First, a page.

## Issue

I am working on a matching problem. I have two arrays `A`

and `B`

of the same size (assume 1000×1000). For each element `a_ij`

in `A`

(`i`

and `j`

are the row and column indices, respectively), I need to find the closest element `b_i?`

in the `i-th`

row of `B`

. Right now, I have come up with three solutions:

- Nested loop (Takes 5.47s)
- Single loop with broadcasting (Takes 6.40s)
- Parallel loop (Takes 30.27s)

I think the above three methods are not time-efficient enough, or at least my implementation is not good enough to achieve that (the 3rd method takes longer than I expect!). It would be nice if you can point out how can I improve my code. Thanks in advance!

My current solutions are as follows:

```
import numpy as np
import time
from joblib import Parallel, delayed
def method1(A,B): # Nested loop (as a Benchmark)
output = np.zeros(A.shape)
for r in range(A.shape[0]):
rowB = B[r]
for c in range(A.shape[1]):
elementA = A[r,c]
diff_vector = np.abs(elementA - rowB)
output[r,c] = np.argmin(diff_vector)
return output
def method2(A,B): # Broadcasting
output = np.zeros(A.shape)
for r in range(A.shape[0]):
diff_matrix = np.abs(A[r][:, np.newaxis] - B[r])
output[r] = np.argmin(diff_matrix, axis=1)
return output
def method3(A,B): # Parallel for loop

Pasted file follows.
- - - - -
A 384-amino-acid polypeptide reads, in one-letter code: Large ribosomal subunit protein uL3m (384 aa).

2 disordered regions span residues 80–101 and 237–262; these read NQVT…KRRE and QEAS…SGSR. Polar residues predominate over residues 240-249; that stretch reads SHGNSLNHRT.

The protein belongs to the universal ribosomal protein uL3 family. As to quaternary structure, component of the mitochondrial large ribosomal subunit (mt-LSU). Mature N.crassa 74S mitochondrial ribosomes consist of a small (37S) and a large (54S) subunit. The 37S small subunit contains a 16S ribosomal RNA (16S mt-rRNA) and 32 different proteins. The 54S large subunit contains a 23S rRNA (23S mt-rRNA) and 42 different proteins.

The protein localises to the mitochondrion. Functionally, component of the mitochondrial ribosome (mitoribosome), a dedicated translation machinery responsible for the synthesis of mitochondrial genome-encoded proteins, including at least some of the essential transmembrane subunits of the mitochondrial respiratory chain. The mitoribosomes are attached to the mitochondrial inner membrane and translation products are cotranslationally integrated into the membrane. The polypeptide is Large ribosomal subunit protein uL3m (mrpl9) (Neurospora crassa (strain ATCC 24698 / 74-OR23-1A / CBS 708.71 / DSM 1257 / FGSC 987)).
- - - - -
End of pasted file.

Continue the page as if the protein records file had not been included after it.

def matcher(r, A, B):
i = r//A.shape[1]
j = r % A.shape[1]
elementA = A[i, j]
rowB = B[i]
diff_vector = np.abs(elementA - rowB)
return np.argmin(diff_vector)
output = Parallel(n_jobs=4)(delayed(matcher)(r, A, B) for r in range(A.shape[0]*A.shape[1]))
output = np.reshape(output, [A.shape[0], A.shape[1]])
return output
A = np.random.randn(1000,1000)
B = np.random.randn(1000,1000)
output1 = method1(A,B)
output2 = method2(A,B)
output3 = method3(A,B)
```

## Solution

**The algorithm is clearly inefficient** (all methods): checking all items of `rowB`

to find the one that is the closest is expensive and results in *several billions of floating-point operations*. Not to mention Numpy creates an expensive unnecessary *temporary array* for each call to `elementA - rowB`

and `np.abs`

.

You can speed up this by doing a **sort followed by binary searches**. The complexity in time of this approach is `O(n**2 log n)`

, while for the initial approach it is `O(n**3)`

. You can also write a **parallel** implementation of this algorithm easily using **Numba**. Moreover, you do not need to store the output in a float64-typed array: an integer-based array is enough (faster and possibly smaller).

Here is the resulting implementation:

```
import numba as nb
import numpy as np
@nb.njit('int_[:,::1](float64[:,::1],float64[:,::1])', parallel=True)
def method4(A,B):
mB = B.shape[1]
output = np.empty(A.shape, dtype=np.int_)
# Parallel loop
for r in nb.prange(A.shape[0]):
rowA = A[r]
rowB = B[r]
# Sort a row
index_rowB = np.argsort(rowB)
sorted_rowB = rowB[index_rowB]
# Fast binary search in the sorted row
# See: https://stackoverflow.com/a/46184652/12939557
idxs = np.searchsorted(sorted_rowB, rowA)
left = np.fabs(rowA - sorted_rowB[np.maximum(idxs-1, 0)])
right = np.fabs(rowA - sorted_rowB[np.minimum(idxs, mB-1)])
prev_idx_is_less = (idxs == mB) | (left < right)
# Find the position in the original unsorted array
output[r] = index_rowB[idxs - prev_idx_is_less]
return output
output4 = method4(A,B)
```

This is **482 times faster** than the fastest initial implementation (`method1`

) on my 10-core machine:

```
method1: 4341 ms
method2: 5839 ms
method4: 9 ms
```

Answered By – Jérôme Richard

Answer Checked By – Gilberto Lyons (BugsFixing Admin)